Notes on the idea of a Smallville movie:

Latest: My comments about the "Superman Returns" film from WB are at this link, toward the end of the page. The review-discussion of the Smallville series is at this link.  Also, visit more TV reviews at http://billstvreviews.blogspot.com/

The idea of a separate, indie-style "Smallville" movie has always sounded appealing, because of the dramatic (as opposed to comic-book) story and character opportunities. An anchoring concept is Clark's "secret" and his "outing" (as an extraterrestrial) in some cases. The first two seasons dealt a lot with this. One of the most unacceptable personal situations occurs when a person's mere presence or existence is viewed as indirectly dangerous to those associated with him. We know this problem from GLBT issues, especially the "don't ask don't tell" policy for gays in the military, based on the idea that certain kinds of people (here, homosexuals) disrupt "unit cohesion" merely by their presence. The parallel to some of the plot developments in the early Smallville seasons is transparent, even though (to my knowledge) the series has mentioned GLBT issues directly (of another Smallville high school football player) only once. For example, in the Season 1 Pilot Clark is pinned to the scarecrow (with green kryptonite) for being "different." 

Note: Unofficial word is that TheWB will provide a Season 4 for Smallville, presumably Clark's senior year in high school (he started as a freshman), so any movie would probably wait until 2006 or at least late 2005. (5/13/2004; the season finale for Season 3 takes place 5/19/2004 -- and Clark officially becomes an abductee, taken from earth on board a UFO, however be it his second own toy [he destroyed the first ship in Season 2], however he fell to earth originally--so he becomes like Travis Walton).

The latest (July 2005) is that there will be a Season 5 on Thursday nights, starting in Fall 2005, presumably starting with Clark's first year of college. Maybe the 2007 season? But here we go, anyway.

(10/28/2005). Season 5 has started, and gone in a somewhat different direction (such as the ice palace -- "The Fortress of Solitude") than I might have predicted. At least, Clark is shown in a college lecture hall in discussions with a history professor with very pointed ideas about the meaning of history, as a contextual continuum created by forceful individuals as much as it is by countries, states and institutions. Clark will be prodded into become the prime adversary of Lex, who slides more into evil.

(10/8/2006). Season 6 starts with Clark in the Phantom Zone; the Fortress of Solitude is destroyed, and we go on into the comic book areas. The "Black Thursday" that supposedly destroyed much of Metropolis (aka KCMO) at the end of Season 5 is unconvincing. Never mind that Clark, in college, would have academic skills that would have him graduated by now.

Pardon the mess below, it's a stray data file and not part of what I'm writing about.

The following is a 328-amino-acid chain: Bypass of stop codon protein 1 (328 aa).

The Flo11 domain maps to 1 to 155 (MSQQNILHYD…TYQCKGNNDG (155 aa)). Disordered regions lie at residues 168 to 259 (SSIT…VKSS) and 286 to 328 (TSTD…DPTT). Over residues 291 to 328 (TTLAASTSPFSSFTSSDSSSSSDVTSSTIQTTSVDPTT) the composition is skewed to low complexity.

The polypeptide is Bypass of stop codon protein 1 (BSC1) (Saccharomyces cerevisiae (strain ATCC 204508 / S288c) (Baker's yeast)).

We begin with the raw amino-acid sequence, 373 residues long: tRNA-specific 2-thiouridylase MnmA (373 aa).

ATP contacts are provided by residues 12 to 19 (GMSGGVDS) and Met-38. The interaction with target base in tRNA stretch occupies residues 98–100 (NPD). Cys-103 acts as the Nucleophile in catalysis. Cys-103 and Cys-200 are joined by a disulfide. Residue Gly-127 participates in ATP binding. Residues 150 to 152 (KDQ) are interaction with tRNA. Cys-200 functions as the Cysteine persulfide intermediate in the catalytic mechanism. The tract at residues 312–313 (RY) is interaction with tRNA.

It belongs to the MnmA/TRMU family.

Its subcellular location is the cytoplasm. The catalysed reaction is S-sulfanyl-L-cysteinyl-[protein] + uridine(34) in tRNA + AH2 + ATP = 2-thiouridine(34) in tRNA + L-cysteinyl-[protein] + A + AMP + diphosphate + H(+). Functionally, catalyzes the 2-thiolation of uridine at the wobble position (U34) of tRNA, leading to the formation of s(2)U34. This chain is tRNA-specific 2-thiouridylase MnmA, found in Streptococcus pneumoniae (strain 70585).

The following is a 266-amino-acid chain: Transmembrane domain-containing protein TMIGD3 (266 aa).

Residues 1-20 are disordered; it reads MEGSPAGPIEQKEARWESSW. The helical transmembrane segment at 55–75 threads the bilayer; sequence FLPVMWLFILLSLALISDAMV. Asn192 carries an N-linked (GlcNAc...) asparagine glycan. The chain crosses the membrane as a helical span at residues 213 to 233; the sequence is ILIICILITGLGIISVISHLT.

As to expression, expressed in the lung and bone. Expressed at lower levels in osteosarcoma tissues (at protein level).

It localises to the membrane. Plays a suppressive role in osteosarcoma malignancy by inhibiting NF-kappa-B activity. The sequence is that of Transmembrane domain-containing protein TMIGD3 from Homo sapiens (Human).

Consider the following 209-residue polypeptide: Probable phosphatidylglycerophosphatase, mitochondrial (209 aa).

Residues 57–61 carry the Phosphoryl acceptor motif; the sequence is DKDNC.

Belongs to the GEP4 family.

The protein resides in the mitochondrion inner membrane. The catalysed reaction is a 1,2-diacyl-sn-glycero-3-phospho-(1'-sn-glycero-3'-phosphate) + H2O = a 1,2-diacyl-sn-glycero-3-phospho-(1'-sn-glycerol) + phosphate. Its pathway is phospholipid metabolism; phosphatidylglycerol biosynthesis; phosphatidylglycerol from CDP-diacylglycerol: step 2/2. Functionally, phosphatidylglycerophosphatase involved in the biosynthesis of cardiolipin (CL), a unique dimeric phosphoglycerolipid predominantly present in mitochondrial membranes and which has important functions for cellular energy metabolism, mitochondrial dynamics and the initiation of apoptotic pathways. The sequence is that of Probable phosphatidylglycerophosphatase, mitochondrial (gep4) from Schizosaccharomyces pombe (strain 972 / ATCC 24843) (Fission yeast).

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Since Clark is going to school in a geographical location that matches Kansas State (in Manhattan) I can only note that the producers would have a great opportunity to make an impression if they filmed on location (on the KS campus in Manhattan, the spectacular and photogenic Kansas University campus "Mt Oread" in Lawrence (several large dorms are on top of the ridge, and much of the campus is on top of another ridge), a town that in real life rather looks like Smallville with Massachusetts street the downtown, and in good old Kansas City MO (don't forget the Royals and Chiefs) and KS, which would correspond to Metropolis. Of course, most or all of the show is actually filmed in British Columbia, with the urban scenes apparently filmed in Vancouver.

Anyway here goes with my original proposals.

First, I make some ad hoc comments. Some of the Smallville scripts on TheWB are getting close to home. In the February 11, 2004 episode called �Velocity,� Clark�s boyhood pal Pete (the African American high school teen classmate and only person outside of Clark's adoptive family to know of his extraterrestrial origin "officially") has tried high speed auto racing, in an illegal manner, and Clark is trying to stop him. Pete says, �I want to be special, like you.� Clark says, �I�m different, not special.� Then Clark challenges Pete as to what Pete will do if he can�t race any more, and Pete says, �I�ll live vicariously through you.� Big words.